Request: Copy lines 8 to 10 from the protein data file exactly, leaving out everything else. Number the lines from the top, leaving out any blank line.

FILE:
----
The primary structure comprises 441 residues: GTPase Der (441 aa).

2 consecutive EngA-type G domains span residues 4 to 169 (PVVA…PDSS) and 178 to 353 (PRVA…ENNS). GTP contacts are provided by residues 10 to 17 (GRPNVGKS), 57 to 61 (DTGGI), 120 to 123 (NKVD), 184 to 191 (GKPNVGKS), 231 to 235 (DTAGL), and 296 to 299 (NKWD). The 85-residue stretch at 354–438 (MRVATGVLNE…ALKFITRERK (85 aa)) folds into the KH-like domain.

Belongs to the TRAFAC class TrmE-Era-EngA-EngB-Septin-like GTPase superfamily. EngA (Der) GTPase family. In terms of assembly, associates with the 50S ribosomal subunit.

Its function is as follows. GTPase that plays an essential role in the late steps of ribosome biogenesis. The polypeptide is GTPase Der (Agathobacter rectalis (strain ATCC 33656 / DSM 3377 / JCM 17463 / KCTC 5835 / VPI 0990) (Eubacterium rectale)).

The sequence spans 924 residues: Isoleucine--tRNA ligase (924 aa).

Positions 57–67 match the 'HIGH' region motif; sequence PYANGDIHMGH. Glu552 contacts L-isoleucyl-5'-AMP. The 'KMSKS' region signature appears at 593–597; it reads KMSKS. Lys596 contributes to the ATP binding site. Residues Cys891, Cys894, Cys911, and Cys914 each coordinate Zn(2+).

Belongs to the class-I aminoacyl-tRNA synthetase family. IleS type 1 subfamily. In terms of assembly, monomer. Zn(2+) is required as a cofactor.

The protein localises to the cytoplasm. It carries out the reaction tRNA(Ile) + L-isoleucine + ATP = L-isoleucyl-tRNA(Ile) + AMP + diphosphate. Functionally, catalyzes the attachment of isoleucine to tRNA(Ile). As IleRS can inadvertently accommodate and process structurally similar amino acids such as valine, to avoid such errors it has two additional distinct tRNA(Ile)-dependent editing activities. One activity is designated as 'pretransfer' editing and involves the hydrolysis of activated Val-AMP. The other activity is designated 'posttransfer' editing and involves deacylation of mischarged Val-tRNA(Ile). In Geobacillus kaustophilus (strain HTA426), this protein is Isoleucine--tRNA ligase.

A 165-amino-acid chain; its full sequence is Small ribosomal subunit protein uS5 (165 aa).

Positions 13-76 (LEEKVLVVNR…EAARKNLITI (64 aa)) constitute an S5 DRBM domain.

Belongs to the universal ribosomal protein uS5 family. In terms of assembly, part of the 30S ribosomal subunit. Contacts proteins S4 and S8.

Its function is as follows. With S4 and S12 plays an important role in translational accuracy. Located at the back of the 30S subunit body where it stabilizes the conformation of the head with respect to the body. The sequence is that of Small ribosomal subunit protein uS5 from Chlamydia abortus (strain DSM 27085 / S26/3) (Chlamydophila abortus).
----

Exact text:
The protein localises to the cytoplasm. It carries out the reaction tRNA(Ile) + L-isoleucine + ATP = L-isoleucyl-tRNA(Ile) + AMP + diphosphate. Functionally, catalyzes the attachment of isoleucine to tRNA(Ile). As IleRS can inadvertently accommodate and process structurally similar amino acids such as valine, to avoid such errors it has two additional distinct tRNA(Ile)-dependent editing activities. One activity is designated as 'pretransfer' editing and involves the hydrolysis of activated Val-AMP. The other activity is designated 'posttransfer' editing and involves deacylation of mischarged Val-tRNA(Ile). In Geobacillus kaustophilus (strain HTA426), this protein is Isoleucine--tRNA ligase.

A 165-amino-acid chain; its full sequence is Small ribosomal subunit protein uS5 (165 aa).

Positions 13-76 (LEEKVLVVNR…EAARKNLITI (64 aa)) constitute an S5 DRBM domain.